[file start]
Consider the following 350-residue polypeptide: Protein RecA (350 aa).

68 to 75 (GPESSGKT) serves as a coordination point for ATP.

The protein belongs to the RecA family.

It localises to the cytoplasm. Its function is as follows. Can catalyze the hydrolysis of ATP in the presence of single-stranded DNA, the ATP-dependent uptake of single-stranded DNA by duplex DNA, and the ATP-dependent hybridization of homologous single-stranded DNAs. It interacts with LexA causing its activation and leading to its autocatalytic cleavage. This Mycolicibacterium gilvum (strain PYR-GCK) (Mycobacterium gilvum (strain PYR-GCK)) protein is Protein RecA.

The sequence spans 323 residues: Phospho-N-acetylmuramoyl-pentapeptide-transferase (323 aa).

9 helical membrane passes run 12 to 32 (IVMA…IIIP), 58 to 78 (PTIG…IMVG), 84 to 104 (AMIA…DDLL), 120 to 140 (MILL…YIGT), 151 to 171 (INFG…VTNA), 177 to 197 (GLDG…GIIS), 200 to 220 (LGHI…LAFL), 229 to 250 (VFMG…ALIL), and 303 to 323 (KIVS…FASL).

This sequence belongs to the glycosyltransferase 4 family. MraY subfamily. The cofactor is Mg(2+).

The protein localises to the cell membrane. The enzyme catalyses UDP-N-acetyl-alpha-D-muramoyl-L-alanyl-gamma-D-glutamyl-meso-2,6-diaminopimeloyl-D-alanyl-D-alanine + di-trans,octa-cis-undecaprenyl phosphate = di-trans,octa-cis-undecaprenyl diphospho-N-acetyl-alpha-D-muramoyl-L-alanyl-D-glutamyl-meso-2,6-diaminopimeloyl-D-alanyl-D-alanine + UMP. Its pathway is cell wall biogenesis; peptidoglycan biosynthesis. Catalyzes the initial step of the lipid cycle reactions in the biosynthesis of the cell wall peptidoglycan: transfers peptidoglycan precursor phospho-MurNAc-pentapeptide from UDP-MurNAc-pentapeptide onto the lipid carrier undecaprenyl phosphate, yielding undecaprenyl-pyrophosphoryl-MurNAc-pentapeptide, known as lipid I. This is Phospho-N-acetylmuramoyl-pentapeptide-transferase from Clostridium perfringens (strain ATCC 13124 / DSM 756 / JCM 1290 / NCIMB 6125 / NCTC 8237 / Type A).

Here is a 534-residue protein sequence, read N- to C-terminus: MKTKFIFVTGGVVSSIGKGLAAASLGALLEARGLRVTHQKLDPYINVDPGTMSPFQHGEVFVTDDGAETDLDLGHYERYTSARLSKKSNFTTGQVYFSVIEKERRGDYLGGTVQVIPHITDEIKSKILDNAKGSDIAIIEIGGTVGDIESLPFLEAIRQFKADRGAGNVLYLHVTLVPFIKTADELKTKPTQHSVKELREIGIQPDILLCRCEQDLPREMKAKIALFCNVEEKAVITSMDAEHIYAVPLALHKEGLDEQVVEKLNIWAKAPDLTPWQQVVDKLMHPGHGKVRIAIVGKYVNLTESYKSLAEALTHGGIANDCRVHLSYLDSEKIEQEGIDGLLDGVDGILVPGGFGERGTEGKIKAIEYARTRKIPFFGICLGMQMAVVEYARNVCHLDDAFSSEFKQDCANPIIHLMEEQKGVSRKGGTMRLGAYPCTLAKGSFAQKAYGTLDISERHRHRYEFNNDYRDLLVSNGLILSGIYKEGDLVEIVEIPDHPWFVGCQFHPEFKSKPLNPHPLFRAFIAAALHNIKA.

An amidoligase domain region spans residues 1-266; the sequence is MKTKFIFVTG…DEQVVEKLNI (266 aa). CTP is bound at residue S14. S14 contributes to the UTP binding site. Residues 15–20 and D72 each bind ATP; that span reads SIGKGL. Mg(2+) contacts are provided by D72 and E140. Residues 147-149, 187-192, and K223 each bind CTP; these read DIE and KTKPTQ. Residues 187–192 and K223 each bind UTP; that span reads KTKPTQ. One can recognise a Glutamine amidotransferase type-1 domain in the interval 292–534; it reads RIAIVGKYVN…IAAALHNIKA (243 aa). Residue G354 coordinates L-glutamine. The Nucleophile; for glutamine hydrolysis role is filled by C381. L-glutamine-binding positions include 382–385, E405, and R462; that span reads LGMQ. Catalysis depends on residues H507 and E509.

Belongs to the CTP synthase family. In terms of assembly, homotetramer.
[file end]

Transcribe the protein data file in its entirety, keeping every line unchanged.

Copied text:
Consider the following 350-residue polypeptide: Protein RecA (350 aa).

68 to 75 (GPESSGKT) serves as a coordination point for ATP.

The protein belongs to the RecA family.

It localises to the cytoplasm. Its function is as follows. Can catalyze the hydrolysis of ATP in the presence of single-stranded DNA, the ATP-dependent uptake of single-stranded DNA by duplex DNA, and the ATP-dependent hybridization of homologous single-stranded DNAs. It interacts with LexA causing its activation and leading to its autocatalytic cleavage. This Mycolicibacterium gilvum (strain PYR-GCK) (Mycobacterium gilvum (strain PYR-GCK)) protein is Protein RecA.

The sequence spans 323 residues: Phospho-N-acetylmuramoyl-pentapeptide-transferase (323 aa).

9 helical membrane passes run 12 to 32 (IVMA…IIIP), 58 to 78 (PTIG…IMVG), 84 to 104 (AMIA…DDLL), 120 to 140 (MILL…YIGT), 151 to 171 (INFG…VTNA), 177 to 197 (GLDG…GIIS), 200 to 220 (LGHI…LAFL), 229 to 250 (VFMG…ALIL), and 303 to 323 (KIVS…FASL).

This sequence belongs to the glycosyltransferase 4 family. MraY subfamily. The cofactor is Mg(2+).

The protein localises to the cell membrane. The enzyme catalyses UDP-N-acetyl-alpha-D-muramoyl-L-alanyl-gamma-D-glutamyl-meso-2,6-diaminopimeloyl-D-alanyl-D-alanine + di-trans,octa-cis-undecaprenyl phosphate = di-trans,octa-cis-undecaprenyl diphospho-N-acetyl-alpha-D-muramoyl-L-alanyl-D-glutamyl-meso-2,6-diaminopimeloyl-D-alanyl-D-alanine + UMP. Its pathway is cell wall biogenesis; peptidoglycan biosynthesis. Catalyzes the initial step of the lipid cycle reactions in the biosynthesis of the cell wall peptidoglycan: transfers peptidoglycan precursor phospho-MurNAc-pentapeptide from UDP-MurNAc-pentapeptide onto the lipid carrier undecaprenyl phosphate, yielding undecaprenyl-pyrophosphoryl-MurNAc-pentapeptide, known as lipid I. This is Phospho-N-acetylmuramoyl-pentapeptide-transferase from Clostridium perfringens (strain ATCC 13124 / DSM 756 / JCM 1290 / NCIMB 6125 / NCTC 8237 / Type A).

Here is a 534-residue protein sequence, read N- to C-terminus: MKTKFIFVTGGVVSSIGKGLAAASLGALLEARGLRVTHQKLDPYINVDPGTMSPFQHGEVFVTDDGAETDLDLGHYERYTSARLSKKSNFTTGQVYFSVIEKERRGDYLGGTVQVIPHITDEIKSKILDNAKGSDIAIIEIGGTVGDIESLPFLEAIRQFKADRGAGNVLYLHVTLVPFIKTADELKTKPTQHSVKELREIGIQPDILLCRCEQDLPREMKAKIALFCNVEEKAVITSMDAEHIYAVPLALHKEGLDEQVVEKLNIWAKAPDLTPWQQVVDKLMHPGHGKVRIAIVGKYVNLTESYKSLAEALTHGGIANDCRVHLSYLDSEKIEQEGIDGLLDGVDGILVPGGFGERGTEGKIKAIEYARTRKIPFFGICLGMQMAVVEYARNVCHLDDAFSSEFKQDCANPIIHLMEEQKGVSRKGGTMRLGAYPCTLAKGSFAQKAYGTLDISERHRHRYEFNNDYRDLLVSNGLILSGIYKEGDLVEIVEIPDHPWFVGCQFHPEFKSKPLNPHPLFRAFIAAALHNIKA.

An amidoligase domain region spans residues 1-266; the sequence is MKTKFIFVTG…DEQVVEKLNI (266 aa). CTP is bound at residue S14. S14 contributes to the UTP binding site. Residues 15–20 and D72 each bind ATP; that span reads SIGKGL. Mg(2+) contacts are provided by D72 and E140. Residues 147-149, 187-192, and K223 each bind CTP; these read DIE and KTKPTQ. Residues 187–192 and K223 each bind UTP; that span reads KTKPTQ. One can recognise a Glutamine amidotransferase type-1 domain in the interval 292–534; it reads RIAIVGKYVN…IAAALHNIKA (243 aa). Residue G354 coordinates L-glutamine. The Nucleophile; for glutamine hydrolysis role is filled by C381. L-glutamine-binding positions include 382–385, E405, and R462; that span reads LGMQ. Catalysis depends on residues H507 and E509.

Belongs to the CTP synthase family. In terms of assembly, homotetramer.